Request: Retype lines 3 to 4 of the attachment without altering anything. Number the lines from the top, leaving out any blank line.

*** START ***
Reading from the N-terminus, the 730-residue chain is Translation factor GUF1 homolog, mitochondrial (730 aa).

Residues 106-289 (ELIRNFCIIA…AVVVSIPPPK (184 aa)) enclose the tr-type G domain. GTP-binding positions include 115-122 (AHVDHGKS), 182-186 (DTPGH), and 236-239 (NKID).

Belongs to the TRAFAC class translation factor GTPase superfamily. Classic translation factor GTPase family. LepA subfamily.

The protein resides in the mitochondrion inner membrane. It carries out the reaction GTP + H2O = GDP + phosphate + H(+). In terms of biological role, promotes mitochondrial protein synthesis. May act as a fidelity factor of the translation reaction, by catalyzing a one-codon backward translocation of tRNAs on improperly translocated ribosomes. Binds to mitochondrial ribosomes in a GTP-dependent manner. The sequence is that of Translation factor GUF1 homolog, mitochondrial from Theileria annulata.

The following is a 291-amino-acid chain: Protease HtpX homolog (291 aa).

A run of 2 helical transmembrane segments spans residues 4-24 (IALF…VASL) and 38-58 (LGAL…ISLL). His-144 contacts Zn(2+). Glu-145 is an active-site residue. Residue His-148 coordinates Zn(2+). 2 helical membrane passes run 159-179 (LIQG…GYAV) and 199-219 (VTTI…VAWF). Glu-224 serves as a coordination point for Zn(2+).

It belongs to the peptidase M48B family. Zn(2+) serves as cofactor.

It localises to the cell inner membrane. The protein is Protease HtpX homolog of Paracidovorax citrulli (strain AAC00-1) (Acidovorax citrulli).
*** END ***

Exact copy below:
Belongs to the TRAFAC class translation factor GTPase superfamily. Classic translation factor GTPase family. LepA subfamily.

The protein resides in the mitochondrion inner membrane. It carries out the reaction GTP + H2O = GDP + phosphate + H(+). In terms of biological role, promotes mitochondrial protein synthesis. May act as a fidelity factor of the translation reaction, by catalyzing a one-codon backward translocation of tRNAs on improperly translocated ribosomes. Binds to mitochondrial ribosomes in a GTP-dependent manner. The sequence is that of Translation factor GUF1 homolog, mitochondrial from Theileria annulata.